Money & Banking

Sale of assets to ARCs continues even for IBC cases, says Siby Antony of Edelweiss

Radhika Merwin BL Research Bureau | Updated on January 25, 2018 Published on January 25, 2018

SIBY ANTONY, Chairman, Edelweiss ARC

The deadline for the first set of large accounts under Insolvency and Bankruptcy Code (IBC) is fast approaching. But the resolution of stressed assets does not stop with large defaulters alone. Given that a default of just more than ₹1 lakh can trigger insolvency under the IBC, the large number of smaller bad loan accounts that could enter the system in the coming months present a huge challenge for banks as they may not have the bandwidth to handle all the cases. Asset reconstruction companies (ARCs), given their expertise and capital base, can help banks offload some of these accounts to ensure more focussed and efficient resolution, says Siby Antony, Chairman, Edelweiss ARC. Currently, the company has 25 cases under IBC for resolution. Excerpts from an interview:

With the IBC in force for resolution of stressed assets, what is the role of an ARC now?

The evolution of the entire ARC business has been in the positive direction. The 15/85 structure — 15 per cent upfront payment on sale of bad loans to ARCs and security receipts (SRs) issued in respect of the balance 85 per cent — that was introduced in August 2014 was a very positive move.

This makes pricing of the asset critical for an ARC. While there is a general perception that pricing is an issue between banks and ARCs, it is not so in all cases. In good assets, pricing is attractive both for banks and ARCs.

Moreover, what ARCs bring, aside from capital and expertise, is complete focus. Even after cases have been referred to the NCLT (National Company Law Tribunal) under IBC, banks have been selling assets to ARCs. Banks may be constrained in handling the number of NCLT cases.

Hence, offloading assets to ARCs who can step into lenders’ shoes may be a more efficient way of resolution under the IBC regime.

In any case, the resolution plan has to be approved by the committee of creditors — 75 per cent by value.

IBC has also helped ARCs that have been aggregating debt — all lenders on board in individual accounts. We, at Edelweiss ARC, have been focussing on aggregating debt. In the case of Binani Cement, for instance, we have been able to aggregate 70 per cent of debt.

We are the largest lender (after stepping into the shoes of the lenders), after SBI, to Essar Steel. We had bought over the Essar Steel account at 55-60 cents to a dollar.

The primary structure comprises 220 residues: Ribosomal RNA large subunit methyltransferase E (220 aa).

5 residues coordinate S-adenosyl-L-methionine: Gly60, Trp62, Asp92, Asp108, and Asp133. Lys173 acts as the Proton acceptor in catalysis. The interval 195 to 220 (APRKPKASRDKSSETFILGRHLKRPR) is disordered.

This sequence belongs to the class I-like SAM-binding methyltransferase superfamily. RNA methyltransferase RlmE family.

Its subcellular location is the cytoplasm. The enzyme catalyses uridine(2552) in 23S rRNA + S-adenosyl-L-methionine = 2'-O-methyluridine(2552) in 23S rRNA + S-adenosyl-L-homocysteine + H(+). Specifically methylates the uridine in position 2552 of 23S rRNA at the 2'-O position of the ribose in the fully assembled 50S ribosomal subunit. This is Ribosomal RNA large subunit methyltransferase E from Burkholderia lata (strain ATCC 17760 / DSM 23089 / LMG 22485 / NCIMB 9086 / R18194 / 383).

Do you think banks will prefer to retain the larger accounts and, maybe, sell off smaller accounts to ARCs to handle IBC proceedings?

It may be so, particularly after the recent ordinance that excludes certain promoters from bidding.

So, banks may think twice before referring such cases to NCLT, where finding strategic buyers may be difficult.

There are three categories of accounts. One, the RBI’s 12 big accounts that were referred to the NCLT.

Then comes the RBI’s second list of defaulters that is being referred to for IBC. The third set of accounts are still to be identified and referred to for resolution under IBC.

Now, in the first set, some banks are still selling accounts to ARCs. As the deadline for resolving these accounts is fast approaching (by March), many of them may need a higher 100 per cent provisioning as per RBI guidelines.

In the second list, there may not be as many bidders, and we have also been buying some accounts from banks under this list.

In the third set of accounts, there may be even few or no bidders and banks could be staring at liquidation.

Hence, if something can be salvaged from these accounts, banks would rather sell them to ARCs to manage the resolution process.

Recently, SEBI allowed the listing of security receipts of ARCs. But for now only qualified institutional buyers through private placement are allowed. What will be the impact of this move on ARCs and the stressed asset industry as a whole?

While in due course, expansion of the investor base will happen, perhaps, the initial thoughts are that it is better to wait and watch before allowing retail investors, even HNIs, from investing in these SRs. After all, these are more or less junk bonds. However, this is a step in the right direction and as the market matures, this will help the industry in two ways.

One, the acquisition of the stressed assets would happen at realistic prices.

Second, there will be more investors in the market, as the listing of SRs will offer an exit route. Importantly, banks sitting on SR book can also exit some of their investments and raise money.

Watch the video with Sibi Antony on the BL website.

Published on January 25, 2018

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